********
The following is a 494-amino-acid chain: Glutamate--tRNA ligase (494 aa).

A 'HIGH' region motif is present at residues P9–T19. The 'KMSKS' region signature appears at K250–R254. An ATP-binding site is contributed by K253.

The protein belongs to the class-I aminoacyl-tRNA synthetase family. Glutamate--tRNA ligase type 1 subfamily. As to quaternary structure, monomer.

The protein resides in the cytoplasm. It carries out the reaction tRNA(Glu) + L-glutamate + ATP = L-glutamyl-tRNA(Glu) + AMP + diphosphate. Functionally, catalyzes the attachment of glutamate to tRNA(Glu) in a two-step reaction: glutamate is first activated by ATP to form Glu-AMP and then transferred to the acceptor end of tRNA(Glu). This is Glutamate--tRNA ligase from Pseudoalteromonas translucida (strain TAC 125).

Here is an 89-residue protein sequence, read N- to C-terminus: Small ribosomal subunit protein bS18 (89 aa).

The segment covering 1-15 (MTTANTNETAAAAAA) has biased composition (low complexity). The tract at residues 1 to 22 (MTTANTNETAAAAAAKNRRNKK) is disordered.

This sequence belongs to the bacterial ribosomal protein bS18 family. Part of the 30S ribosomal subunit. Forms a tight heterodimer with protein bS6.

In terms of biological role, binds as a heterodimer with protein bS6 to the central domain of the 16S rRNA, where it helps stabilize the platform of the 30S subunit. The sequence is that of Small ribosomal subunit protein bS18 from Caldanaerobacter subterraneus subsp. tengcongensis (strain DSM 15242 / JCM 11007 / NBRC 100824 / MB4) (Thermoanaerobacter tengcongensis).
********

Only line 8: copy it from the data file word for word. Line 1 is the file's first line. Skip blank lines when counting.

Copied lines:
In terms of biological role, binds as a heterodimer with protein bS6 to the central domain of the 16S rRNA, where it helps stabilize the platform of the 30S subunit. The sequence is that of Small ribosomal subunit protein bS18 from Caldanaerobacter subterraneus subsp. tengcongensis (strain DSM 15242 / JCM 11007 / NBRC 100824 / MB4) (Thermoanaerobacter tengcongensis).